“I have very keen eyes,” Finster said, craning his neck. “May I see it?” The commander showed the picture. Finster’s brow lifted. It was an exact image of himself, take away a decade or two. “I don’t see the resemblance in the slightest. You’ve mistaken my identity.”

“Is that so?” The commander showed the image to the barkeep. “What do you think, man?”

Tuberlous’s crinkled brow burst into beads of sweat. His eyes flitted to Finster for a moment then back at the picture. He swallowed. “I can’t say for certain.”

“See, you’re mistaken—common soldier—eh, what do you call yourself?”

“Crawley. Commander Crawley of Mendes, the ruling kingdom. Pursuer of villains, liars, murderers, and the like.”

“It’s so hard to tell one from another these days. As a matter of fact, many I’ve come across have borne a remarkable resemblance to you. Scruffy, rough-handed men that tend to spit a little too much when they talk.” He rubbed his throat. “No offense. Tuberlous! I’m getting dry again. Tell you what, Crawley. Will you let me buy you a drink?”

Tuberlous poured a mug of ale from a keg tap. Crawley glared at him. The barkeep set the mug down, wiped his hands on the rag and said, “I think I smell something burning in the back.” He vanished through a small door behind the bar.

“See what you’ve done, Crawfish, you’ve frightened the only bartender for leagues.” Finster slammed his hands on the rails. “Outrageous. Don’t you know how hard it is to train a man to pull a cork out of a bottle and not ruin the bouquet? But, I’ll forgive, and believe me when I say, I am not who you think I am. You’re mistaken.”

“Lying is a crime,” Crawley said. “Resisting arrest is an offence. Bribery, well, that makes me really nasty.”

“A man of passion. Good for you. Crawfish, can you tell me the name of the man you are looking for? Perhaps I can offer some assistance.” He tapped his chest and belched. “Pardon me. I see many new faces. I’ve a bit of a reputation. The other day, for example—”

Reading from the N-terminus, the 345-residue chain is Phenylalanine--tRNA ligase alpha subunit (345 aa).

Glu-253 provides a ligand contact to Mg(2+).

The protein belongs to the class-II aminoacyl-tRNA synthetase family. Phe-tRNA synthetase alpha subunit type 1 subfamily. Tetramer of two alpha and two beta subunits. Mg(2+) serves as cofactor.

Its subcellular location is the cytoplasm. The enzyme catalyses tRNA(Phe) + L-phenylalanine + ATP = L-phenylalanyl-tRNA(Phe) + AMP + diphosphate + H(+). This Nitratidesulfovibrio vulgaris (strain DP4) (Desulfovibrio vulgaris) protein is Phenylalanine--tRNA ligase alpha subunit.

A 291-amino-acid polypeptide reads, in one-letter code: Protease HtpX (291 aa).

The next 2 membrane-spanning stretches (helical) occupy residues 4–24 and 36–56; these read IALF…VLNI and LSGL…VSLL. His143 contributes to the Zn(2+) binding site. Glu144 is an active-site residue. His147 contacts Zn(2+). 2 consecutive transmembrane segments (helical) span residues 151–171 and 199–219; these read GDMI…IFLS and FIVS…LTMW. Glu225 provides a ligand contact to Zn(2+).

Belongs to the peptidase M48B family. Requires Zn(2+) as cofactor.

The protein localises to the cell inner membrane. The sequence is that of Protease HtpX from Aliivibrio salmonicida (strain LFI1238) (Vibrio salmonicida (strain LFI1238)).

“Shut up, you old doddering crone!”

One of the tavern dwellers tried to slip out. A soldier stuffed him back in his seat. Crawley unrolled another scroll with his meaty fingers. “You want a name? How does this sound? The Whistling Cauldron, Pine Bender, Master of the Inanimate, the Silver Snake, Guardian of the Mystic Forge, Iron Keeper, the Secret Slayer, Rodent of Whispers…”

He lists many I’ve forgotten about. Those were the days. Young, powerful, deadly, and delightful. So amazing.

“… the Metal Scourge, and finally, Finster the Magus of the Ninth Order.” Crawley rolled up the scroll. “Do you still deny that is you?”

“Those are just legends. Old stories and tall tales that women tell their whiny children to get them to sleep after a meal.” He drummed his fingers on the railing. “Besides, I can’t imagine a man such as yourself trifling with the man whose legend you just described. It extends beyond the borders of reason.” Finster’s brows knitted ever so slightly. “That would be suicide.”

The soldiers eyed their commander. Sharp steel scraped out of sheaths. Men cranked the lines back on their light crossbows and took aim at Finster.

Without a blink, Crawley said, “Don’t underestimate a man you know little to nothing about, old magus. It could be fatal.”

Finster saw the iron resolve in the commander’s eyes. Crawley wasn’t a foolish youth, but a veteran, with marks to show for it—a true fighter skilled at slaying, judging by the heavy steel on his hips and rank on his arms.

Toying with his lips, the magus said, “I haven’t been to Mendes in decades. Do you care to tell me what I’m allegedly charged with?”

“As of now, just treason.”

“Treason? I stand accused in the low kingdom. Seems really thin. Treason can be fatal.”

“There will be a trial.”

“I’m well aware of how those trials go. They are death sentences ofttimes. I don’t have any intention of turning myself in. I’d be better off committing suicide.”

“I don’t want you to do that. You’re wanted alive. Come on down, Finster. Make it easy. You never know what will happen. After all, you might be innocent, heh-heh.” Crawley stepped right beneath him. “I’ve been doing this a long time. Never failed to get the man, woman, or wizard I pursued. Don’t test me.”

Impudent, curly-headed brute! How dare he? I’m a master—well, former master—of the ninth order! Finster gave the men in the room further study. Greasy and durable, this entourage from Mendes, if that was where they were really from, wasn’t your ordinary ilk. They were hunters, true killers who struck in the dark of the night. Cutthroats. Oh, how I hate men that can only use brawn rather than brains to negotiate. Weak-minded fools. I’ll turn their brains into pig food. “Crawley, I’m sorry to say that you’ve given me no choice other than to defend myself and my place of business.”